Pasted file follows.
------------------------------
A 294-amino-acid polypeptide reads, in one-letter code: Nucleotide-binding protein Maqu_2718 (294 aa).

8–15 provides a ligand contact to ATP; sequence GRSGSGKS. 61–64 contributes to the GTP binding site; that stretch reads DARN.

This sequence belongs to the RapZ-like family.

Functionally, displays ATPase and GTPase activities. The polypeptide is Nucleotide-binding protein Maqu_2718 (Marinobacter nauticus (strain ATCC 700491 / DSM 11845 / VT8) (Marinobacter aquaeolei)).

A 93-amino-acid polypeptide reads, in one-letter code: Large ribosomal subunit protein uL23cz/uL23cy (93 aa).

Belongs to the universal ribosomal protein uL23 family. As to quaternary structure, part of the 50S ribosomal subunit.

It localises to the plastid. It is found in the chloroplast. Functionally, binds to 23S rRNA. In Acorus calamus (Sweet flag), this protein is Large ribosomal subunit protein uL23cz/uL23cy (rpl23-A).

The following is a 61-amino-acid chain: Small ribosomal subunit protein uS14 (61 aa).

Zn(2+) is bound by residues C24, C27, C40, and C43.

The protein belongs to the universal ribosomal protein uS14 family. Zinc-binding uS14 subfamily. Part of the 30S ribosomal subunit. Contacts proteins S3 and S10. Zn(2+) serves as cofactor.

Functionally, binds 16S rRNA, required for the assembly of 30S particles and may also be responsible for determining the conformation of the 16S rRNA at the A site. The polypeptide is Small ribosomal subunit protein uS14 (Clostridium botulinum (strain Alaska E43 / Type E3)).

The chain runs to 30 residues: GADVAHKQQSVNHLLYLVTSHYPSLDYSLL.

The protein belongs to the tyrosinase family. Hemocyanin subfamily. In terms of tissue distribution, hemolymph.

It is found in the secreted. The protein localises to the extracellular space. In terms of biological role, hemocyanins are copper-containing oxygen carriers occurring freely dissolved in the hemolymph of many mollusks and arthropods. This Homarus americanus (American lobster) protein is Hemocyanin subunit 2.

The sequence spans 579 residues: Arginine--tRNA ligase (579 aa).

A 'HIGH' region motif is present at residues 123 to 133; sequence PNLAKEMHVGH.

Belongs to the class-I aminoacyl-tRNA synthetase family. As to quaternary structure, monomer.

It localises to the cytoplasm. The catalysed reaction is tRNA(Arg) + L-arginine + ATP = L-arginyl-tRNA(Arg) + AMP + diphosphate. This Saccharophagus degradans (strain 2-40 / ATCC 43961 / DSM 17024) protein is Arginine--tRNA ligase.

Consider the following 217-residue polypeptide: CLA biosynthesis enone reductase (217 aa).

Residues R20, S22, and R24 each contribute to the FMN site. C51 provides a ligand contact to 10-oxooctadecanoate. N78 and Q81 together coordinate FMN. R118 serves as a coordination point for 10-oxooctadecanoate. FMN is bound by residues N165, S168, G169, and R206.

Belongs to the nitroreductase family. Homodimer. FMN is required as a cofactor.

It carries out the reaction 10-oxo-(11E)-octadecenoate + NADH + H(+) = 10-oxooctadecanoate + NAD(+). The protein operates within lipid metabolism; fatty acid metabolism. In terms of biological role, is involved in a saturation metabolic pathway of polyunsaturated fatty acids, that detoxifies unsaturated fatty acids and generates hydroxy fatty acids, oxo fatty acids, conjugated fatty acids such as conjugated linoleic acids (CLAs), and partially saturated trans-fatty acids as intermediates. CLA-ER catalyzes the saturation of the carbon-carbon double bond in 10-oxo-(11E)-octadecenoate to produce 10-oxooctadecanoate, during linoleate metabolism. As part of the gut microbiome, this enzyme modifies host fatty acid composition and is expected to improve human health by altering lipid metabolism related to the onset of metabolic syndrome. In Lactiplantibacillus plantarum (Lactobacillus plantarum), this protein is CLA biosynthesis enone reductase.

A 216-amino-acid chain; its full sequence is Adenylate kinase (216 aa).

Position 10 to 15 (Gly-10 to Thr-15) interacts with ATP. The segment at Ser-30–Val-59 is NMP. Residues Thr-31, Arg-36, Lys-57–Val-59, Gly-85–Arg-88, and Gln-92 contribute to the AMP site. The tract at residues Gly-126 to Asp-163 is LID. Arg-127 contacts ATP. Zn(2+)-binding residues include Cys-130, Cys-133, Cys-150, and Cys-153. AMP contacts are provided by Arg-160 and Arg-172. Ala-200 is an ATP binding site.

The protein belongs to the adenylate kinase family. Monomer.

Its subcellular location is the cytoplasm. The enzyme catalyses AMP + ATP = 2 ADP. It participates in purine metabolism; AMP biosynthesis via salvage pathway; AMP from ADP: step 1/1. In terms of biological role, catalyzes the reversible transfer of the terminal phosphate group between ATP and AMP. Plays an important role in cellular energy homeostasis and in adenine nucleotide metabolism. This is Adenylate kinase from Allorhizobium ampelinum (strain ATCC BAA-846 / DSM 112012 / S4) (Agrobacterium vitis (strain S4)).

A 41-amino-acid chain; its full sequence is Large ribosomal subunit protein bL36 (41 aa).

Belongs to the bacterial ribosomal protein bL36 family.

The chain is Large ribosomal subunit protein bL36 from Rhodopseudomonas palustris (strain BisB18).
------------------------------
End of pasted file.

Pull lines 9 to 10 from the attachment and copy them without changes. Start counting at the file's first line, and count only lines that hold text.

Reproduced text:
Zn(2+) is bound by residues C24, C27, C40, and C43.

The protein belongs to the universal ribosomal protein uS14 family. Zinc-binding uS14 subfamily. Part of the 30S ribosomal subunit. Contacts proteins S3 and S10. Zn(2+) serves as cofactor.